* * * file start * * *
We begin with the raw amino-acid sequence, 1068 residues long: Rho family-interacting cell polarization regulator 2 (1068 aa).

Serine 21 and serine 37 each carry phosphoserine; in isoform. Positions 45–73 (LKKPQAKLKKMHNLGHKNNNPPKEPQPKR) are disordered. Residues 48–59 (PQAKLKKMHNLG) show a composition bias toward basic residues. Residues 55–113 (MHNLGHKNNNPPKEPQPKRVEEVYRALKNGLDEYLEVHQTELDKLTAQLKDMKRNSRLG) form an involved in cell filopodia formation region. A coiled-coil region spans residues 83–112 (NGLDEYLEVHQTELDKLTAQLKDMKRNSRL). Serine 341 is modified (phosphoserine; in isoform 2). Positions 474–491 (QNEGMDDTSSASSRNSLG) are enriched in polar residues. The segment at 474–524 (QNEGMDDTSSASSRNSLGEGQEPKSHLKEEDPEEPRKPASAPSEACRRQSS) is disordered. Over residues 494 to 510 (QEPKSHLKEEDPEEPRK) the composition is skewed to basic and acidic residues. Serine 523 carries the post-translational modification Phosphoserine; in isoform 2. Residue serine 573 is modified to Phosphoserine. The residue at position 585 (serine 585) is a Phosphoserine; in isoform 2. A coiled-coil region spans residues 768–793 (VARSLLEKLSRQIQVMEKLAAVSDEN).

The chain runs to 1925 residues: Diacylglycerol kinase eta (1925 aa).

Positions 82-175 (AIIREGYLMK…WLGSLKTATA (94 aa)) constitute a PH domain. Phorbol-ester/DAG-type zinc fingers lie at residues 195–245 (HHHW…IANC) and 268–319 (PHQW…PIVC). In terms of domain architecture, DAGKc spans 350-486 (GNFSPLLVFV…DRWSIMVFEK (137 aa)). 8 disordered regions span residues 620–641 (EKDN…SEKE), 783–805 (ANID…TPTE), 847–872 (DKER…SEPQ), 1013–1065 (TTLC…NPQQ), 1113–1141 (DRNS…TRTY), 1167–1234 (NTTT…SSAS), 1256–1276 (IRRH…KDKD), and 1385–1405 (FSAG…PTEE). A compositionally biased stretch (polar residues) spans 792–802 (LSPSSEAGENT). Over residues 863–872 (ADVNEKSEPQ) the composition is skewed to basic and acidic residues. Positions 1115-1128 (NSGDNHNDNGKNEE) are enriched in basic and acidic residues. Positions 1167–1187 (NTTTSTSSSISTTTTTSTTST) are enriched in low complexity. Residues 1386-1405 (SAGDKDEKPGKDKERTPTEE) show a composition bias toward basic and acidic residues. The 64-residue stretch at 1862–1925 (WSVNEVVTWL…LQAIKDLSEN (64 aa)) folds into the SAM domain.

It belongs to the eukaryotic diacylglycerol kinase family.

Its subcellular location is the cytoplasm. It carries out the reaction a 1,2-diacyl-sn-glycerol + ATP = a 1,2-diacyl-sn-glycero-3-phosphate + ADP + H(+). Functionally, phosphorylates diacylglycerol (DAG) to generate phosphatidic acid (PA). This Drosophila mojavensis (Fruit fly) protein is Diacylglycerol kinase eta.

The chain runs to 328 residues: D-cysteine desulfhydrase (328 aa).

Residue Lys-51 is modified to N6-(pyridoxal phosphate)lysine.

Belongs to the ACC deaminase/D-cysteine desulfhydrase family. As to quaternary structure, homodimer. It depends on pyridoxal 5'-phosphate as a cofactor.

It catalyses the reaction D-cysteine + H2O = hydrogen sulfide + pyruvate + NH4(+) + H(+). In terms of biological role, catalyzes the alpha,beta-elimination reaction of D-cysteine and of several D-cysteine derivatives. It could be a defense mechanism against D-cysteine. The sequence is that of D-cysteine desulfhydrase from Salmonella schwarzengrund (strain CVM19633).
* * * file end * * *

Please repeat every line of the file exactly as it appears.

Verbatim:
We begin with the raw amino-acid sequence, 1068 residues long: Rho family-interacting cell polarization regulator 2 (1068 aa).

Serine 21 and serine 37 each carry phosphoserine; in isoform. Positions 45–73 (LKKPQAKLKKMHNLGHKNNNPPKEPQPKR) are disordered. Residues 48–59 (PQAKLKKMHNLG) show a composition bias toward basic residues. Residues 55–113 (MHNLGHKNNNPPKEPQPKRVEEVYRALKNGLDEYLEVHQTELDKLTAQLKDMKRNSRLG) form an involved in cell filopodia formation region. A coiled-coil region spans residues 83–112 (NGLDEYLEVHQTELDKLTAQLKDMKRNSRL). Serine 341 is modified (phosphoserine; in isoform 2). Positions 474–491 (QNEGMDDTSSASSRNSLG) are enriched in polar residues. The segment at 474–524 (QNEGMDDTSSASSRNSLGEGQEPKSHLKEEDPEEPRKPASAPSEACRRQSS) is disordered. Over residues 494 to 510 (QEPKSHLKEEDPEEPRK) the composition is skewed to basic and acidic residues. Serine 523 carries the post-translational modification Phosphoserine; in isoform 2. Residue serine 573 is modified to Phosphoserine. The residue at position 585 (serine 585) is a Phosphoserine; in isoform 2. A coiled-coil region spans residues 768–793 (VARSLLEKLSRQIQVMEKLAAVSDEN).

The chain runs to 1925 residues: Diacylglycerol kinase eta (1925 aa).

Positions 82-175 (AIIREGYLMK…WLGSLKTATA (94 aa)) constitute a PH domain. Phorbol-ester/DAG-type zinc fingers lie at residues 195–245 (HHHW…IANC) and 268–319 (PHQW…PIVC). In terms of domain architecture, DAGKc spans 350-486 (GNFSPLLVFV…DRWSIMVFEK (137 aa)). 8 disordered regions span residues 620–641 (EKDN…SEKE), 783–805 (ANID…TPTE), 847–872 (DKER…SEPQ), 1013–1065 (TTLC…NPQQ), 1113–1141 (DRNS…TRTY), 1167–1234 (NTTT…SSAS), 1256–1276 (IRRH…KDKD), and 1385–1405 (FSAG…PTEE). A compositionally biased stretch (polar residues) spans 792–802 (LSPSSEAGENT). Over residues 863–872 (ADVNEKSEPQ) the composition is skewed to basic and acidic residues. Positions 1115-1128 (NSGDNHNDNGKNEE) are enriched in basic and acidic residues. Positions 1167–1187 (NTTTSTSSSISTTTTTSTTST) are enriched in low complexity. Residues 1386-1405 (SAGDKDEKPGKDKERTPTEE) show a composition bias toward basic and acidic residues. The 64-residue stretch at 1862–1925 (WSVNEVVTWL…LQAIKDLSEN (64 aa)) folds into the SAM domain.

It belongs to the eukaryotic diacylglycerol kinase family.

Its subcellular location is the cytoplasm. It carries out the reaction a 1,2-diacyl-sn-glycerol + ATP = a 1,2-diacyl-sn-glycero-3-phosphate + ADP + H(+). Functionally, phosphorylates diacylglycerol (DAG) to generate phosphatidic acid (PA). This Drosophila mojavensis (Fruit fly) protein is Diacylglycerol kinase eta.

The chain runs to 328 residues: D-cysteine desulfhydrase (328 aa).

Residue Lys-51 is modified to N6-(pyridoxal phosphate)lysine.

Belongs to the ACC deaminase/D-cysteine desulfhydrase family. As to quaternary structure, homodimer. It depends on pyridoxal 5'-phosphate as a cofactor.

It catalyses the reaction D-cysteine + H2O = hydrogen sulfide + pyruvate + NH4(+) + H(+). In terms of biological role, catalyzes the alpha,beta-elimination reaction of D-cysteine and of several D-cysteine derivatives. It could be a defense mechanism against D-cysteine. The sequence is that of D-cysteine desulfhydrase from Salmonella schwarzengrund (strain CVM19633).